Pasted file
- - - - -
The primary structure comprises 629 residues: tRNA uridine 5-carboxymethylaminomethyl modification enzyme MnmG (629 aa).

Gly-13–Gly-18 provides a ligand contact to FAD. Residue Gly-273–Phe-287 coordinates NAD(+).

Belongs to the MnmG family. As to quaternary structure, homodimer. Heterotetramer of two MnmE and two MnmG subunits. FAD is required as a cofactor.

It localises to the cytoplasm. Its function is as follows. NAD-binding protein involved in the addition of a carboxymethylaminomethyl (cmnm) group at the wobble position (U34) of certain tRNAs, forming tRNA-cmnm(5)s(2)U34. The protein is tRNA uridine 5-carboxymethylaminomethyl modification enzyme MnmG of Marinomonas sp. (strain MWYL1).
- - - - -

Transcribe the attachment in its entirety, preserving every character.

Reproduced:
The primary structure comprises 629 residues: tRNA uridine 5-carboxymethylaminomethyl modification enzyme MnmG (629 aa).

Gly-13–Gly-18 provides a ligand contact to FAD. Residue Gly-273–Phe-287 coordinates NAD(+).

Belongs to the MnmG family. As to quaternary structure, homodimer. Heterotetramer of two MnmE and two MnmG subunits. FAD is required as a cofactor.

It localises to the cytoplasm. Its function is as follows. NAD-binding protein involved in the addition of a carboxymethylaminomethyl (cmnm) group at the wobble position (U34) of certain tRNAs, forming tRNA-cmnm(5)s(2)U34. The protein is tRNA uridine 5-carboxymethylaminomethyl modification enzyme MnmG of Marinomonas sp. (strain MWYL1).